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For Ontario parents facing some of the highest child-care fees in Canada, the promise of up to $6,000 in rebates per child is a welcome respite.
The phased-in savings are part of a five-year, $10.2 billion deal with the federal government that will slice the province’s child-care fees in half by the end of the year and down to $10 a day by the end of 2025. Similar plans have already been approved or are in process in the rest of Canada.
While the deal will only make a difference of 25 to 30 per cent in the total annual cost of child care at participating providers for now, a conversation is definitely warranted on how clients can best put those newfound savings to use, says Seema Sharma, certified financial planner (CFP) with Carte Wealth Management Inc. in Mississauga.
“Ontarians have probably waited a bit too long for this aid, but I found it very interesting to know that some of my clients with young children are very happy with the news,” Ms. Sharma says.
“We’re recommending most families use their payments as part of their budget for things like clothing, school supplies, and food.”
While some may be tempted to treat their rebate cheques like a bonus or an excuse to indulge in lifestyle-related expenses, Myron Genyk, chief executive officer and co-founder of Evermore Capital Inc. in Toronto, urges parents to resist.
“It’s very hard to ratchet that spending back down when your expenses start increasing,” says Mr. Genyk.
He adds to use the newfound cash to first pay down any high-interest or credit card debt.
“That strategy will beat any returns you would otherwise earn by investing it.”
After that debt is paid off, he says clients can always boost the amount they’re saving for a down payment or add it to their children’s registered education savings plans (RESPs) if there is unused contribution room, or save and invest for retirement.
Managing the rising cost of living
Meanwhile, Jackie Porter, CFP and founder of Team Jackie Porter at Carte Wealth Management in Mississauga, says having access to affordable child care is a game-changer in particular for working moms as they would normally be the ones making the sacrifice to stay home with kids.
Many working families have had to factor in child care costs equivalent to an entire mortgage payment for at least the first few years of a child’s life, she says.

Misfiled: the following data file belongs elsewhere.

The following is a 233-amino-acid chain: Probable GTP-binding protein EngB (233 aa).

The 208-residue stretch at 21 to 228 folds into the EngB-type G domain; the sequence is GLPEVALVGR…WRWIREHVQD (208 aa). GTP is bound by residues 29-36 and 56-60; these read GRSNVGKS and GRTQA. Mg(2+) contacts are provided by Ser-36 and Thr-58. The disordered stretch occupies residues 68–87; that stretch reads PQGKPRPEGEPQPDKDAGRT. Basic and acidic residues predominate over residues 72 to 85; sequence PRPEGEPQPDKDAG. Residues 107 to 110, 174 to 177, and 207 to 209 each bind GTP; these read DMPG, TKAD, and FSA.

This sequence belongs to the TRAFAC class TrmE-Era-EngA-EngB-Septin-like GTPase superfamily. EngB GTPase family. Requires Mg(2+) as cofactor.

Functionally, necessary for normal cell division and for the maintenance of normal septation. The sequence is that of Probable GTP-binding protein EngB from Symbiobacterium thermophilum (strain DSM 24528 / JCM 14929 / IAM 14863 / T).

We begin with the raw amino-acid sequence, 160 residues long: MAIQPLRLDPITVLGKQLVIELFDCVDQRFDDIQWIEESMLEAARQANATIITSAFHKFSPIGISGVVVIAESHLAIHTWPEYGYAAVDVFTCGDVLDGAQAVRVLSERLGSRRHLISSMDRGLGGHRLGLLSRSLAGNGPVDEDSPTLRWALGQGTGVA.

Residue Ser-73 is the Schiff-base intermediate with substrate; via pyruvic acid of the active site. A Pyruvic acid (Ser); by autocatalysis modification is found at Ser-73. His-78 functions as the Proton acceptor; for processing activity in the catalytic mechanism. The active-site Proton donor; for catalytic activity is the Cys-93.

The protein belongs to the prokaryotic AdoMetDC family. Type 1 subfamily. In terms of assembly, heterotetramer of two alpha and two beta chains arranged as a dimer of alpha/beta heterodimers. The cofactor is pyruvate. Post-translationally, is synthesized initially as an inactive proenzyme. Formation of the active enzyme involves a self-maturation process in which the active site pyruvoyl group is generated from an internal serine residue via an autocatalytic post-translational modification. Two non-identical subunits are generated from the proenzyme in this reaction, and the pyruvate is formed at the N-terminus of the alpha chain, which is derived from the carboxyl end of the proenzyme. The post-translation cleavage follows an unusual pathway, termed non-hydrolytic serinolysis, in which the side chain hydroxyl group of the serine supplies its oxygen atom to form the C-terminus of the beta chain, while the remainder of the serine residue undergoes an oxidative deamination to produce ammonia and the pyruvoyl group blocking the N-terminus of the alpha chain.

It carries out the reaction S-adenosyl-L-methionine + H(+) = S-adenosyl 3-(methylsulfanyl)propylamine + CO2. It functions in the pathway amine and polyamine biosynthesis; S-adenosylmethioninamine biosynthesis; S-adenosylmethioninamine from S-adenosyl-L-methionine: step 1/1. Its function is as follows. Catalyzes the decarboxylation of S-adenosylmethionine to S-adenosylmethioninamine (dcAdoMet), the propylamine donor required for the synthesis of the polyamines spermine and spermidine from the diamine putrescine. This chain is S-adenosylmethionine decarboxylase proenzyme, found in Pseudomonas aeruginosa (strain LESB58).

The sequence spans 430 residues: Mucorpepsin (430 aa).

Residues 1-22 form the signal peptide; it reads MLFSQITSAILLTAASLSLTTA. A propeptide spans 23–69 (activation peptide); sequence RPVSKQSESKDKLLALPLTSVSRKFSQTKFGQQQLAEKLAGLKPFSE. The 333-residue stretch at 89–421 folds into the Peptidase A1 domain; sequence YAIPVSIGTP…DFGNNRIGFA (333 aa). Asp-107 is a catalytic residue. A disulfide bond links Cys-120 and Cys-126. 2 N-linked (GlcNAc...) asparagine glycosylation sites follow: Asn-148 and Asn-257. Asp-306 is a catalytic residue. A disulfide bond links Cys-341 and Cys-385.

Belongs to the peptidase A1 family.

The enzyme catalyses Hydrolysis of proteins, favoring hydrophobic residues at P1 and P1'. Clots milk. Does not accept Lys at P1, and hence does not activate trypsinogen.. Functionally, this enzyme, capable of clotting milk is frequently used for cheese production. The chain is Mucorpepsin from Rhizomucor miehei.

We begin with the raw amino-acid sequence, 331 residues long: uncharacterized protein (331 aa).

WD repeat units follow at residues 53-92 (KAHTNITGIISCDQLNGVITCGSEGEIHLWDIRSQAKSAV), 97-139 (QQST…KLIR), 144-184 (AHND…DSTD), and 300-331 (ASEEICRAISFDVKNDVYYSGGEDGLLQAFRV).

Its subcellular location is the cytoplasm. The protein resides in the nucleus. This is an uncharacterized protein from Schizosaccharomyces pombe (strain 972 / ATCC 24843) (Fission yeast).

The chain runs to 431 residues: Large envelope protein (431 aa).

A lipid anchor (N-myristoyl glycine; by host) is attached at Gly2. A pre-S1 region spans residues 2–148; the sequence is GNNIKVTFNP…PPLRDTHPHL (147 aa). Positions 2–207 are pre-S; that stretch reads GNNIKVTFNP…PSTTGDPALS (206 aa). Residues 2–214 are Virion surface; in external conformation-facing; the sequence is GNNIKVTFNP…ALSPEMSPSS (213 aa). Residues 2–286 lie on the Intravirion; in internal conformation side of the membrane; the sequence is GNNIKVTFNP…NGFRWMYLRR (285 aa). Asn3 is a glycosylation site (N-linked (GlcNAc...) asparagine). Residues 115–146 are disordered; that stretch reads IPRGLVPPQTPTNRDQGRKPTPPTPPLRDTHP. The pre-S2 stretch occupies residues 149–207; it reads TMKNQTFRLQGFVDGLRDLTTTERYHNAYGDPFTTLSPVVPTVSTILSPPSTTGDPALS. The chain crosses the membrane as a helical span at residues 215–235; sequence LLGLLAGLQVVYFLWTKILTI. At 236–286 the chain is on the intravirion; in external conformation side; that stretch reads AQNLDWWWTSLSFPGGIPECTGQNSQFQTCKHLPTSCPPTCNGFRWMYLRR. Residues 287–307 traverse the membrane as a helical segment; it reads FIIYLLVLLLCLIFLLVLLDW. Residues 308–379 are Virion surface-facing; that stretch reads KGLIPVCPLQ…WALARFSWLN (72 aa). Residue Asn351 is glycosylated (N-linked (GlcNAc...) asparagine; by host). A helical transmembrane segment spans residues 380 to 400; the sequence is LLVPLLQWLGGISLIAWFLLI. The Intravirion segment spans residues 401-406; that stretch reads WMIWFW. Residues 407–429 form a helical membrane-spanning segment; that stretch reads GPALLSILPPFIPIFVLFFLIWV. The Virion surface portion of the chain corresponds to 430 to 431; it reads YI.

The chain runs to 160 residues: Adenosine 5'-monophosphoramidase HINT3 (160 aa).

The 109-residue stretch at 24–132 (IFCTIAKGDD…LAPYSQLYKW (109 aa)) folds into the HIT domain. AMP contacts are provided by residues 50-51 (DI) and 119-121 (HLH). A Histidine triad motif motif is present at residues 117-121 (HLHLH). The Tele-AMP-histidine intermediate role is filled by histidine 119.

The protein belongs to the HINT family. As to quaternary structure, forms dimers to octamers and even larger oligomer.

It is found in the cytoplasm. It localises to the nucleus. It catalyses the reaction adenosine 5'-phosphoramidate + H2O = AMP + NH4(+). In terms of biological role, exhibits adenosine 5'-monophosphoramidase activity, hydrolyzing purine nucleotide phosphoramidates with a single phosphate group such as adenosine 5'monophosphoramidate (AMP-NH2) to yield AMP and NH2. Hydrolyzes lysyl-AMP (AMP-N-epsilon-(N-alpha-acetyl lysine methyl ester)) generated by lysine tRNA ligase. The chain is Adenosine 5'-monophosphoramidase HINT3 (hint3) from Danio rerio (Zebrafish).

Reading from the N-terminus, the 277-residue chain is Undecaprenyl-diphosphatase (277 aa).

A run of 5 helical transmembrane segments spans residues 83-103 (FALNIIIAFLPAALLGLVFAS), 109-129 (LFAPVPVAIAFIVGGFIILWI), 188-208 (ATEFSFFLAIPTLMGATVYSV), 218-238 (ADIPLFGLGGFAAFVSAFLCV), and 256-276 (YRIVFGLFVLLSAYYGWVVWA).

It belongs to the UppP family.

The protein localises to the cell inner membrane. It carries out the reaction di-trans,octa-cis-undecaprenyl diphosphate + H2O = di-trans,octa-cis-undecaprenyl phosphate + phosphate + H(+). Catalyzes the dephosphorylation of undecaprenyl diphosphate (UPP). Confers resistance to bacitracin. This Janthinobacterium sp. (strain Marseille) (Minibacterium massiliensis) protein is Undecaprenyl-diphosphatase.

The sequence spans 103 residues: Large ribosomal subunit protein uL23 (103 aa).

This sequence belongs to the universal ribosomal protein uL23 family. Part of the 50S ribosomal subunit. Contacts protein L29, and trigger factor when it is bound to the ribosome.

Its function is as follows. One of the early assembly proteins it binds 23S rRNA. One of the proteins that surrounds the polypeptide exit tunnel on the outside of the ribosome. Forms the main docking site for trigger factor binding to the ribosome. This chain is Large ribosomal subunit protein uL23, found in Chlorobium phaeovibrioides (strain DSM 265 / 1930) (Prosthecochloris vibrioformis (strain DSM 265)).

“Now that we can see the light at the end of the tunnel and more reasonable child care costs, it may be a good time to top up that emergency fund from three to six months of lifestyle costs as the costs of living continue to climb,” Ms. Porter says.
“Having that extra cushion might give the family the extra breathing room it needs when life happens and help take them off the path of going into debt for unplanned expenses.”
The rising cost of living is also a major factor in why many young families have not been able to fund or maximize their tax-free savings accounts to date, Ms. Sharma says.
But with newfound rebates in hand, now is the perfect time to harness the power of this often under-utilized savings and investment vehicle to get ahead financially, she adds.
“If they can save $350 a month for five years at a 5 per cent rate [of return], they would reach about $25,000 in savings. And if they left that there for another 10 years, they would reach $40,000 by the time their child is ready for university or college,” Ms. Sharma says.
That’s an extra $40,000 without making any changes or sacrifices to their current budget, she adds, saying it will go a long way toward giving their kids a better start.
The benefits of government plans
Parents who invest the money in their children’s RESPs will get a matching 20 per cent grant from the federal government for contributions of up to $2,500 per year, says Anju Sharma, financial advisor with Hunjan Financial Group Inc. in Mississauga.
“If they’re already taking full advantage of this money, then they can use the child care benefits to build additional savings for their [children’s] post-secondary education,” she says.
Ms. Sharma of Hunjan Financial also points out that similar to an RESP, the federal government offers a grant called the Canada Disability Savings Grant (CDSG). She says families with children who qualify also use the benefits to contribute towards a registered disability saving plan (RDSP).
Another option is for parents to invest the cash in a registered retirement savings plan for themselves. This will reduce their taxable income, which in turn will make it easier to cope with future expenses.
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